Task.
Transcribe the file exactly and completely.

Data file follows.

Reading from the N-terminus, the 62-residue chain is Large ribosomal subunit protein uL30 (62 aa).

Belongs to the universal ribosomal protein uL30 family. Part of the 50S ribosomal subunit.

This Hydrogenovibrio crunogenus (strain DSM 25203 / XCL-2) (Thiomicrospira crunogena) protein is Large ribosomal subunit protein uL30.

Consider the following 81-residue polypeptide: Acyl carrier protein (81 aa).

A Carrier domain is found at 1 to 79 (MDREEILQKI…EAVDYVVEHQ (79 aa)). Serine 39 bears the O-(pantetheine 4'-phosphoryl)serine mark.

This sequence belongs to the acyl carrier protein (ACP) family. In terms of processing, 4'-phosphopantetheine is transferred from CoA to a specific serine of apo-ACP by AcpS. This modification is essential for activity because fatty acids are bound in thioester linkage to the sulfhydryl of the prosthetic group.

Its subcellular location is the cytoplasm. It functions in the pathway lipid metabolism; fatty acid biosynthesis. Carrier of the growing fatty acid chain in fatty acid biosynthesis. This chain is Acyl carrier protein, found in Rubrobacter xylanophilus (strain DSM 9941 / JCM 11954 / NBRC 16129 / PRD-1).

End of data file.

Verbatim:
Reading from the N-terminus, the 62-residue chain is Large ribosomal subunit protein uL30 (62 aa).

Belongs to the universal ribosomal protein uL30 family. Part of the 50S ribosomal subunit.

This Hydrogenovibrio crunogenus (strain DSM 25203 / XCL-2) (Thiomicrospira crunogena) protein is Large ribosomal subunit protein uL30.

Consider the following 81-residue polypeptide: Acyl carrier protein (81 aa).

A Carrier domain is found at 1 to 79 (MDREEILQKI…EAVDYVVEHQ (79 aa)). Serine 39 bears the O-(pantetheine 4'-phosphoryl)serine mark.

This sequence belongs to the acyl carrier protein (ACP) family. In terms of processing, 4'-phosphopantetheine is transferred from CoA to a specific serine of apo-ACP by AcpS. This modification is essential for activity because fatty acids are bound in thioester linkage to the sulfhydryl of the prosthetic group.

Its subcellular location is the cytoplasm. It functions in the pathway lipid metabolism; fatty acid biosynthesis. Carrier of the growing fatty acid chain in fatty acid biosynthesis. This chain is Acyl carrier protein, found in Rubrobacter xylanophilus (strain DSM 9941 / JCM 11954 / NBRC 16129 / PRD-1).